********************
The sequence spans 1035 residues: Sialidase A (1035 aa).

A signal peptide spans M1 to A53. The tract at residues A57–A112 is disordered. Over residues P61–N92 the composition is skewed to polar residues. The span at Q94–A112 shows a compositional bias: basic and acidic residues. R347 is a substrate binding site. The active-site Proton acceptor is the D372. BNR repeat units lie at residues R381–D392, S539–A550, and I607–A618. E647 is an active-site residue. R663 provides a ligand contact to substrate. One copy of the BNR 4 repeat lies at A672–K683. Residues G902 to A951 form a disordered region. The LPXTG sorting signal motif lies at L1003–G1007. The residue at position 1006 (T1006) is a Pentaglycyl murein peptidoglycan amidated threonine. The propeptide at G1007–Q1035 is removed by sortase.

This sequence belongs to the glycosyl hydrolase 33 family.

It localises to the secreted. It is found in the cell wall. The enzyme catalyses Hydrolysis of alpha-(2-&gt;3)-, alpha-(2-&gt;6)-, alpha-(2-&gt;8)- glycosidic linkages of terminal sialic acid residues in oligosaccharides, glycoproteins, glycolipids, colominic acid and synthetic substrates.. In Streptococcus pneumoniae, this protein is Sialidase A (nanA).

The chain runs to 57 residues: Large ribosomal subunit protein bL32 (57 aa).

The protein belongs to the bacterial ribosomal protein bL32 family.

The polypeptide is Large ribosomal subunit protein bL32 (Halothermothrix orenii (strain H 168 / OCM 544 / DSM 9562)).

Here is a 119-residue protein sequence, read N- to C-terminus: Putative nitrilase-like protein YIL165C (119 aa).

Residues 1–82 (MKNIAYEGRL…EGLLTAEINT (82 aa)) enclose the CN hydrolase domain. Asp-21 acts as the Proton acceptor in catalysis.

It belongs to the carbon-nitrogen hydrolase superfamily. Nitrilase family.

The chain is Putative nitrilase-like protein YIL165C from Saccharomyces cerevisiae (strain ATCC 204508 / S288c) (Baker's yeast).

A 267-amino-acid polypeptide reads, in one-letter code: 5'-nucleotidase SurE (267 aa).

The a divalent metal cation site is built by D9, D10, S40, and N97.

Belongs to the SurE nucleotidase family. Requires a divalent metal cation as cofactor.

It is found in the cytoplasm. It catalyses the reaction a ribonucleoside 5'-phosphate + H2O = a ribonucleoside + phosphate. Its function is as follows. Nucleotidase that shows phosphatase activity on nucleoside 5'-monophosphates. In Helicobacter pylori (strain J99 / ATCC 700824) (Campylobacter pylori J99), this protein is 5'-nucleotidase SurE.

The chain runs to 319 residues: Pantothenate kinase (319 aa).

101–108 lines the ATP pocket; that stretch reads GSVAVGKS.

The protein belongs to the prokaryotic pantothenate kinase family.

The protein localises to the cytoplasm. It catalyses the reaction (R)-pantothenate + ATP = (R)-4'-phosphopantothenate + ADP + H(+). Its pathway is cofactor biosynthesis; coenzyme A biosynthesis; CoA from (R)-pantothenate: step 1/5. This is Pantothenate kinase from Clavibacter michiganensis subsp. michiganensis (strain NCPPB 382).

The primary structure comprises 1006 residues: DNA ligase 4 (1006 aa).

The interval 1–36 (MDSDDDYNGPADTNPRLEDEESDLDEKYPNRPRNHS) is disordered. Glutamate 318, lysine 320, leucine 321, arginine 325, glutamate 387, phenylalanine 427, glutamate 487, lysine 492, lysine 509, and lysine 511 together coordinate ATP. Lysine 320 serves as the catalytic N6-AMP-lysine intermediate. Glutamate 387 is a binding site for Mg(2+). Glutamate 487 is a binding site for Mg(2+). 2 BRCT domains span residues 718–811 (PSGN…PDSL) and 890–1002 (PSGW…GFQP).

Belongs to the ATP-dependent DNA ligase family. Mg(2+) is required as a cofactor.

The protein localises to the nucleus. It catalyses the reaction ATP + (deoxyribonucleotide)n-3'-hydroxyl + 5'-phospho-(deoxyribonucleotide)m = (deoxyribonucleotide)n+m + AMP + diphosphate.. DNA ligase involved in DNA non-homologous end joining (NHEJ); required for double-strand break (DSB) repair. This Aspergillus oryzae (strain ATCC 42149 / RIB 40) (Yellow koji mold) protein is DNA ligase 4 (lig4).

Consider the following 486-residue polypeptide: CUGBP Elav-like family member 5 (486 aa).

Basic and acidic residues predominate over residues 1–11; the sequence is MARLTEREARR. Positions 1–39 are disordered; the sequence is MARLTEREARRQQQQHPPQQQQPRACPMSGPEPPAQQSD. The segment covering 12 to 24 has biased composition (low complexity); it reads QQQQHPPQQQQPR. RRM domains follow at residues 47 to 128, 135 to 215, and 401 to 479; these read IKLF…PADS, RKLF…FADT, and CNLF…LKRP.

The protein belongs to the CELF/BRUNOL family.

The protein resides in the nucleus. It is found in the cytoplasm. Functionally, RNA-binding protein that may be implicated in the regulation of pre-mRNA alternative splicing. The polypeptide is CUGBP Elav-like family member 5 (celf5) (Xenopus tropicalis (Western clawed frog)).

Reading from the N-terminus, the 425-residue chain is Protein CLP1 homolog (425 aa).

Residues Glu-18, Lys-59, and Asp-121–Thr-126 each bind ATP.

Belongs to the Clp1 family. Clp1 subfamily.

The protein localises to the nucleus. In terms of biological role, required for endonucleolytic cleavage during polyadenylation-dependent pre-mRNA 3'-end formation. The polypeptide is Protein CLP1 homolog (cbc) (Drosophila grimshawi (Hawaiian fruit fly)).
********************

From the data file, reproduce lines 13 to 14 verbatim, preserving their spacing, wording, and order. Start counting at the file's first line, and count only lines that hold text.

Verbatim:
The a divalent metal cation site is built by D9, D10, S40, and N97.

Belongs to the SurE nucleotidase family. Requires a divalent metal cation as cofactor.